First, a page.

History of Ghillie Suits
The word ghillie is an old Scottish term for a special kind of game warden. Ghillies were tasked with protecting the game on their Lord's lands from poachers. From time to time, the ghillies would stalk the game by hiding in the grass and lying perfectly still. They would wait for unsuspecting deer to amble by and then leap out and grab it with their bare hands. Ghillies would then haul their prize back to the keep so the Lord could shoot it in the castle courtyard in a “mock hunt.”
You may have seen in recent news pictures of snipers looking half man and half shrub. That is a ghillie suit, its point is to make the person blend into the elements surrounding him/her. Nothing in nature has perfectly straight lines, so equipment like rifles and antennas often betray concealed positions. To counter this, snipers also make little ghillie suits for their rifles.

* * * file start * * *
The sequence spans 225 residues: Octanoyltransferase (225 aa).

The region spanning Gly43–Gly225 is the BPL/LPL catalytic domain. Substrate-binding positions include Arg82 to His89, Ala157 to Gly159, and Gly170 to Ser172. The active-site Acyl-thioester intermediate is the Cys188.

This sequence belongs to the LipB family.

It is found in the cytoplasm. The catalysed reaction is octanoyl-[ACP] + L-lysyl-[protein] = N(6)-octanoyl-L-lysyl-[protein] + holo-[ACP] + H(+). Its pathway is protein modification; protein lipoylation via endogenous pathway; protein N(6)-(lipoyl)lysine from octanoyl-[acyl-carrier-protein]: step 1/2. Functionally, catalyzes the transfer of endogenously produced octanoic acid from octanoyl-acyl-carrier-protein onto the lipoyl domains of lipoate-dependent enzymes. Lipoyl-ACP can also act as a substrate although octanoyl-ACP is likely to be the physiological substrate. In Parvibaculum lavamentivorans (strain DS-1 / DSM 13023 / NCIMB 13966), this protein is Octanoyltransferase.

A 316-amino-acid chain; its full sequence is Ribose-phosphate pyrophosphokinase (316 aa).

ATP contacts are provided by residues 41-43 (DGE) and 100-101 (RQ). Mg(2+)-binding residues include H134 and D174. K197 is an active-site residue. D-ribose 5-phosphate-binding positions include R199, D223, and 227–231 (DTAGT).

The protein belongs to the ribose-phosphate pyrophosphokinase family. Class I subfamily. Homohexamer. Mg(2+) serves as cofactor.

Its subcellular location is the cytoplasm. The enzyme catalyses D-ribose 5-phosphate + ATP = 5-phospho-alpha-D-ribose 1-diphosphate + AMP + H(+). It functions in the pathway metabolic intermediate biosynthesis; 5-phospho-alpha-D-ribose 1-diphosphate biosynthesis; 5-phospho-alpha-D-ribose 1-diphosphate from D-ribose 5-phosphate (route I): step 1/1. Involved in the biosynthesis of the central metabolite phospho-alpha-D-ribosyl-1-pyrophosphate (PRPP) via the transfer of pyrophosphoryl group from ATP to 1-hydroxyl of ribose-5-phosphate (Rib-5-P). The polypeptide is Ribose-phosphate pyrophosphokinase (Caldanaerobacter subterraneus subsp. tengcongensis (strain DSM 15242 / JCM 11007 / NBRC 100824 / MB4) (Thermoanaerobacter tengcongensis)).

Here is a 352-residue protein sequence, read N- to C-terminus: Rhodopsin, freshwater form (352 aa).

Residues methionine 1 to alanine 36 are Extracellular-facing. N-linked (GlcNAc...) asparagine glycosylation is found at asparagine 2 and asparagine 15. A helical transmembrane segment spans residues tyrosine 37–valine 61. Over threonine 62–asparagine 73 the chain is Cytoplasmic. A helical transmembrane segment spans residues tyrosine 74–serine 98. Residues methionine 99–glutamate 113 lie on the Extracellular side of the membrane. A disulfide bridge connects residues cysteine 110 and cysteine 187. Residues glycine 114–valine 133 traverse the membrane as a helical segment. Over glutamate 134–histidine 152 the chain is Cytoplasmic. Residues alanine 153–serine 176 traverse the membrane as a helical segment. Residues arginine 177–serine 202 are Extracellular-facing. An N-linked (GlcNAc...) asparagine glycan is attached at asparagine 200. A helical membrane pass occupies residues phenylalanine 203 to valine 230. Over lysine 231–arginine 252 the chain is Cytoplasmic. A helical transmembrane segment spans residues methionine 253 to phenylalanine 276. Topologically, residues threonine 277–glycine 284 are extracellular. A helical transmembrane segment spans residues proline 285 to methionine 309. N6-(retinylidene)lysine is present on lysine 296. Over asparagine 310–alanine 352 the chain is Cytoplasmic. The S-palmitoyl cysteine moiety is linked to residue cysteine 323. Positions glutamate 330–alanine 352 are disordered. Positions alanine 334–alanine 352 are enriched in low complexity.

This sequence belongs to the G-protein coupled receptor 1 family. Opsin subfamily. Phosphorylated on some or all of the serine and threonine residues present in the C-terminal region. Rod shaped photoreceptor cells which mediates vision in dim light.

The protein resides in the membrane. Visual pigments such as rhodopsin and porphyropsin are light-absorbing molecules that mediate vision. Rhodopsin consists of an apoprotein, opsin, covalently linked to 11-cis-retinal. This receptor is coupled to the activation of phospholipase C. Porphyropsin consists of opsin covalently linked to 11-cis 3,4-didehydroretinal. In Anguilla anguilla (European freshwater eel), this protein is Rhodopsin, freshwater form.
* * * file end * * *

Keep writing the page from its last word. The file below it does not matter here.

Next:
Using the same principles of camouflage, snipers wrap their rifles in canvas and create little sleeves that make them blend into the environment.
Ghillie suits are basically old military uniforms that snipers modify for their special purpose. The belly of the uniform is reinforced with heavy canvas to help pad a sniper's torso during hours or days of lying on his stomach. Camouflage netting is attached to the uniform. This netting is used to attach shredded burlap and other frayed materials. Ghillie suits are usually painted to match the environment of the battlefield. Local elements like twigs, vines, and branches can be incorporated into the netting to further camouflage the ghillie suit.